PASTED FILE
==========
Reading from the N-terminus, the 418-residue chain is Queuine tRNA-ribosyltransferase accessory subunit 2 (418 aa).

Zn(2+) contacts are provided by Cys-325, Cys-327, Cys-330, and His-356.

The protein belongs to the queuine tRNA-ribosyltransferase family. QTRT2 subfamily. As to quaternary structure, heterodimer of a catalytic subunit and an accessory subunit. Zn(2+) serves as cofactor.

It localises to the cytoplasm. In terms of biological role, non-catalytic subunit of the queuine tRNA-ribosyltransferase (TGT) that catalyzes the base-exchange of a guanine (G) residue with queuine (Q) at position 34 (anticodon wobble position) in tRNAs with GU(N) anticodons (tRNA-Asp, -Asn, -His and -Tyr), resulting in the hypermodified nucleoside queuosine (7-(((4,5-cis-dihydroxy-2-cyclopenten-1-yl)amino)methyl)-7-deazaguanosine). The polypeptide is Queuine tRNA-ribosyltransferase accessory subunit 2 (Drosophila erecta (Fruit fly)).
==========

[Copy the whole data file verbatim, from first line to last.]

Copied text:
Reading from the N-terminus, the 418-residue chain is Queuine tRNA-ribosyltransferase accessory subunit 2 (418 aa).

Zn(2+) contacts are provided by Cys-325, Cys-327, Cys-330, and His-356.

The protein belongs to the queuine tRNA-ribosyltransferase family. QTRT2 subfamily. As to quaternary structure, heterodimer of a catalytic subunit and an accessory subunit. Zn(2+) serves as cofactor.

It localises to the cytoplasm. In terms of biological role, non-catalytic subunit of the queuine tRNA-ribosyltransferase (TGT) that catalyzes the base-exchange of a guanine (G) residue with queuine (Q) at position 34 (anticodon wobble position) in tRNAs with GU(N) anticodons (tRNA-Asp, -Asn, -His and -Tyr), resulting in the hypermodified nucleoside queuosine (7-(((4,5-cis-dihydroxy-2-cyclopenten-1-yl)amino)methyl)-7-deazaguanosine). The polypeptide is Queuine tRNA-ribosyltransferase accessory subunit 2 (Drosophila erecta (Fruit fly)).